Krähe, laß mich endlich seh'n
Treue bis zum Grabe!
|Dec-28-08|| ||Phony Benoni: At the 1990 U.S. Open in Jacksonville, Florida, Jesse Kraai got into a rut. Rated 2300 (at age 17), Kraai suddenly started drawing Experts (USCF 2000-2199) round after round.|
The morning after draw #5, I noticed him in the lobby, busily scribbling away on some paper. A few minutes later he was gone, but the paper had been left behind. I was nosy enough to take a look at it.
He had written the following sentence no fewer than 87 times:
<I, Jesse Kraai, hereby swear that I will never draw a low-life Expert.>
It didn't work. He drew #6 that night.
|Jul-09-09|| ||myschkin: . . .
"His dissertation examined the influence of Georg Joachim Rheticus on the development of Copernican theory."
Rheticus' engagement with Copernicus is discussed in the light of new documents. In particular it is shown that there were strong astrological motivations behind Rheticus' acceptance of the heliocentric theory.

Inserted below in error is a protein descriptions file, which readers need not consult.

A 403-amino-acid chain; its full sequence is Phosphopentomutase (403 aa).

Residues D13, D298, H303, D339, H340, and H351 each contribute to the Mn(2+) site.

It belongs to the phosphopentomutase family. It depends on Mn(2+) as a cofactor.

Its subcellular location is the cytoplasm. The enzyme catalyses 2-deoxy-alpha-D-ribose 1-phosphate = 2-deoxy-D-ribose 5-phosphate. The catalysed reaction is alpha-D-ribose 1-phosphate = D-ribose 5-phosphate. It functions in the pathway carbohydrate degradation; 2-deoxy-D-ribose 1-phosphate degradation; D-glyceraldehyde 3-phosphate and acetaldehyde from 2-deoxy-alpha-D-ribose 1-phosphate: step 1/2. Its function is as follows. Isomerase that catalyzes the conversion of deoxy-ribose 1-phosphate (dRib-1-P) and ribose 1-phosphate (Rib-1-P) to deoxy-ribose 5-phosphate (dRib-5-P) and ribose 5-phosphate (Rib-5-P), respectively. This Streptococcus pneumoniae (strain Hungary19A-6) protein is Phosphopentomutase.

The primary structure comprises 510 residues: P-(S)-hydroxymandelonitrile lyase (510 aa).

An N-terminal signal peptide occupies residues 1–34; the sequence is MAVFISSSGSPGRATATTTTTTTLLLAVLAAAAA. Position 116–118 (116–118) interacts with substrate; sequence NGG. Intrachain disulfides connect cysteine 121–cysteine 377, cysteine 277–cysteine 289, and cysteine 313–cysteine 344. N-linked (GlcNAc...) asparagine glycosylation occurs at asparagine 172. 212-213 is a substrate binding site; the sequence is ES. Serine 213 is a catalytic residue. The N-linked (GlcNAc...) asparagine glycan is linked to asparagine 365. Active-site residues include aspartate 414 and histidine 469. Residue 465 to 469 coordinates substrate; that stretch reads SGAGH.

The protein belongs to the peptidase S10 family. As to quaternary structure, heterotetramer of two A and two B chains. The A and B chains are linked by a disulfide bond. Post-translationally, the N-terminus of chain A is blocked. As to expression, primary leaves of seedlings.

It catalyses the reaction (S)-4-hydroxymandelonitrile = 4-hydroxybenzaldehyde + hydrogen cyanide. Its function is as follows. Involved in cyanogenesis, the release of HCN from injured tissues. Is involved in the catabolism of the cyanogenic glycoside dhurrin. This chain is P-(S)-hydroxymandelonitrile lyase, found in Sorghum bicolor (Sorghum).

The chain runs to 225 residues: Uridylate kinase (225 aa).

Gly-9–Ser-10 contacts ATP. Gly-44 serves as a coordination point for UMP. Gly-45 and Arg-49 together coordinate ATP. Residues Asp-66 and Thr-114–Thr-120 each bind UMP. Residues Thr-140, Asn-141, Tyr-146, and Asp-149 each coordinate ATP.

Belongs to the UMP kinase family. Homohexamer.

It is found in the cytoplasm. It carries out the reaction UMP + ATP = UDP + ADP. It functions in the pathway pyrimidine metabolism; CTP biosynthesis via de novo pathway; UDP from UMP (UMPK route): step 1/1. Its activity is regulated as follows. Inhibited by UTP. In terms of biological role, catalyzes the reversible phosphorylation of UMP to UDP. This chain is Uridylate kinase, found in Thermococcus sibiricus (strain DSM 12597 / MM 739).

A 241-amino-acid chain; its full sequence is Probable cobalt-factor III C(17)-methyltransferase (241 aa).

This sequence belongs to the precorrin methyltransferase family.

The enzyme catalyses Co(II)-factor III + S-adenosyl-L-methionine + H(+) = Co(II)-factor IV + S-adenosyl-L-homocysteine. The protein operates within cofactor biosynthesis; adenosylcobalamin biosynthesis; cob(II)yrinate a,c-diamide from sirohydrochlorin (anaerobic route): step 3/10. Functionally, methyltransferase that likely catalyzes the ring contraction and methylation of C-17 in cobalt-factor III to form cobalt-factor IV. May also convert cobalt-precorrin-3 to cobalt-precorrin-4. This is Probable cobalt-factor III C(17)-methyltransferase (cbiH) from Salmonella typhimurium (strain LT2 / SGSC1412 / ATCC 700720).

Daaim Shabazz remembers reading a story on Kraai who was reputed to be a neighborhood troublemaker in his youth. When asked why he chose chess, he said it was the most violent game he could find.
Fide Card: http://ratings.fide.com/card.phtml?...
On the roof: http://2.bp.blogspot.com/_dMCVCOEiZ...
|Oct-17-09|| ||wanabe2000: Jesse just won his 2nd round game against Adrian Clemens in the open tournament at Hoogeveen.|
|May-14-10|| ||BIDMONFA: Jesse Kraai|
|May-18-10|| ||FHBradley: A nice bio.|
|Aug-11-10|| ||Fusilli: <Peligroso Patzer: <Seeing this picture, though, he's a hell of a lot older than I thought.>